The OB/GYN had secretly photographed 7,000 patients over ten years while conducting pelvic exams. Ten days later he committed suicide. Last month, the hospital agreed to settle the class action lawsuit brought by patients whose privacy had been violated for $190 million.
My advice to health care providers (Covered Entities under HIPAA) in a story in Report on Patient Privacy recognized the fact that there is no way to protect an organization against a determined bad actor, but there are ways to limit the damage.
Photography is clinically appropriate in a wide variety of situations, but given the attention that this case has been getting nationally, Covered Entities would be well-advised to review photography and recording policies and their implementation, explaining these carefully and thoroughly to patients.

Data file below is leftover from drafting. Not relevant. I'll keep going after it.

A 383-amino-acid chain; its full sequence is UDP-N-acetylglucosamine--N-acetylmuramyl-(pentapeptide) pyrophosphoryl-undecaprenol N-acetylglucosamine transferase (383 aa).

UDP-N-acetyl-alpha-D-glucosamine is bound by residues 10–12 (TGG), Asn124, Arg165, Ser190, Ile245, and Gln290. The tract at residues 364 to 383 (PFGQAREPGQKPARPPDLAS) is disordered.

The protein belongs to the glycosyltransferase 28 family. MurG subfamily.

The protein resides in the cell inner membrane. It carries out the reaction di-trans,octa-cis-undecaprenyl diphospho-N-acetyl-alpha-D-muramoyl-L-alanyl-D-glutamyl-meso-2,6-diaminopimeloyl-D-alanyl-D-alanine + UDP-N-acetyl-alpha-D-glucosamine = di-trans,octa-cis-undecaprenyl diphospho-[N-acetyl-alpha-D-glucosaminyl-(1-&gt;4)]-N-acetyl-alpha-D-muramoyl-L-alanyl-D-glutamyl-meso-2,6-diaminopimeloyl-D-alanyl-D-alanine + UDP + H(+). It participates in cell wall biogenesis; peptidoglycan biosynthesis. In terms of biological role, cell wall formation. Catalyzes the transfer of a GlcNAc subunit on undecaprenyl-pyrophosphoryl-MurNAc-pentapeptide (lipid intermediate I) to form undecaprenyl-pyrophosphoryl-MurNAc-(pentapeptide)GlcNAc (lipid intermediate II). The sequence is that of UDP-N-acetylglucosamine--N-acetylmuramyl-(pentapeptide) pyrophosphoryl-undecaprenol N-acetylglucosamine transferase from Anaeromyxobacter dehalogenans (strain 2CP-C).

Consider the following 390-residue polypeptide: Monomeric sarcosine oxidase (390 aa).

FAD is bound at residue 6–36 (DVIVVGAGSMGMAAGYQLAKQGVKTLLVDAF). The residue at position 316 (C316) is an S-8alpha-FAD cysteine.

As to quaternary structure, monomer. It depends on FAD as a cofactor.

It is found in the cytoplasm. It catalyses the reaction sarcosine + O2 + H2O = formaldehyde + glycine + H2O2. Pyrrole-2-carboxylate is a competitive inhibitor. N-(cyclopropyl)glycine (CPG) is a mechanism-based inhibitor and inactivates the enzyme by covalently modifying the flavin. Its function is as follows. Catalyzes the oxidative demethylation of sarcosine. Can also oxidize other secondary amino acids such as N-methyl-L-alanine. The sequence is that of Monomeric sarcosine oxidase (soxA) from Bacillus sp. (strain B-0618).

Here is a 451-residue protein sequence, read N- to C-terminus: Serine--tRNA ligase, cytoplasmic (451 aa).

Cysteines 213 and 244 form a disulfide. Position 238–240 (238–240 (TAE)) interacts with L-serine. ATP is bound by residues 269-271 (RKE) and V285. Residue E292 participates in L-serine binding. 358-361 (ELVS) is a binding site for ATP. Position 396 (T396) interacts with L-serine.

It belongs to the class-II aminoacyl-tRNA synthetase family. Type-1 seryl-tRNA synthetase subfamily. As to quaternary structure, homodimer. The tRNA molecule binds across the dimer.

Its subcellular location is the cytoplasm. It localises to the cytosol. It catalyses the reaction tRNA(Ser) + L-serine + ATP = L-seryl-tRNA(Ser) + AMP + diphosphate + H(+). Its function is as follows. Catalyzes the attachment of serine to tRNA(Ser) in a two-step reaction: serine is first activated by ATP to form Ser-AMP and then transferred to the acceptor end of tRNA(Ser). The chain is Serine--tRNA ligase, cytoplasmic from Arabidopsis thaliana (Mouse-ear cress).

Here's an excerpt from the piece with some of my specific advice:
CEs should take care to employ methods that fit “with a broader culture of compliance and patient-centeredness and patient empowerment throughout the institution,” Harlow concludes. “Unless this is done, an institution runs a greater risk of experiencing a local or general breakdown in the realm of patient privacy.”
There has been no announcement to date of an OCR investigation in this matter. As in the case of the recent story about "baby wall" photographs of newborns, some commentators note the photographs are not identifiable as photographs of specific individuals and therefore do not raise HIPAA issues.
The damage done in this case to the trust of thousands of women is likely to be felt for years, as many members of the class -- as well as other women -- are likely to avoid the health care system in the future and therefore to bear a heightened burden of disease.